The issue opens with a story penned by current Wonder Woman scribes, Michael W. Conrad and Becky Cloonan.  This story while not only celebrating Wonder Woman’s character also fills in some of the emotional gaps.  I didn’t read Death Metal, so there was no real sense of Wonder Woman’s passing in the DC Universe for me.  It didn’t get the attention it needed to really sell the idea for the “Afteworlds” storyline that concluded in Wonder Woman #779.  This heartfelt tribute by Steve Trevor shows how her absence has affected the people in the DC Universe, especially Steve and Etta Candy.  It also serves as a perfect lead in to next week’s Wonder Woman #780.  Most importantly, the celebration of Diana really gets you emotionally, I was crying right along with Steve and Etta trying to hold back that lump in my throat.  This story will see how much you really love Wonder Woman as a character.  Jim Cheung’s art sells it as well, there’s no doubt Steve and Etta are overcome with emotion.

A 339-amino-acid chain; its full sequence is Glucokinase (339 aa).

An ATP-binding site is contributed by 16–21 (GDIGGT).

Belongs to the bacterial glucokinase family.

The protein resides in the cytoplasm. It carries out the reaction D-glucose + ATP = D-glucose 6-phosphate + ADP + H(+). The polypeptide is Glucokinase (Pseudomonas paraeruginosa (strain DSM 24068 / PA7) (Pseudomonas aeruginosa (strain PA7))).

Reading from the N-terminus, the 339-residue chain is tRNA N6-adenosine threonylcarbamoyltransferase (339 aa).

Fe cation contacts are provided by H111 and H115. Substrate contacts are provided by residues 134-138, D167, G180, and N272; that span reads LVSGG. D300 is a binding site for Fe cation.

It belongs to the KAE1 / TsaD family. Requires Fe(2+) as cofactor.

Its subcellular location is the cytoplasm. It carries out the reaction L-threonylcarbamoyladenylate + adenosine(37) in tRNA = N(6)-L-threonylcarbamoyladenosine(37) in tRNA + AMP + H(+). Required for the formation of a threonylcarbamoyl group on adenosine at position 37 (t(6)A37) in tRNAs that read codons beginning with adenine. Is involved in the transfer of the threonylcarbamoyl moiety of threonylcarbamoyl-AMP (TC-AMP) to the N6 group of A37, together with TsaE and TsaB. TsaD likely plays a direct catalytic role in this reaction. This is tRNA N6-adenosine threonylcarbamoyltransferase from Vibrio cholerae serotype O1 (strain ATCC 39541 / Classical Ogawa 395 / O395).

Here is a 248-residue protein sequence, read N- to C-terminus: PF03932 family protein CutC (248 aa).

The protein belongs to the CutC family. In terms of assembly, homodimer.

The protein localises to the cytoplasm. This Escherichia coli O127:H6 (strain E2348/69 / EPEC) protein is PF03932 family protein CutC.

Positives Cont’d

It’s hard not to examine each story individually, but a few deserve a close look.  “Fresh Catch” by Amy Reeder is an endearing take on the Golden Age Wonder Woman that features an appearance of the Holliday Girls.  These Golden Age supporting characters are the stars of this story as they show that all women are wonderful and capable and smart.  Led by Etta Candy (Etta is depicted as she originally appeared in the Golden Age), the Holliday Girls help free Wonder Woman from a trap before giving the bad guys more than they can handle.  Reeder not only writes a great story, but homages the Golden Age look of the characters without trying to copy original Wonder Woman artist H.G. Peter.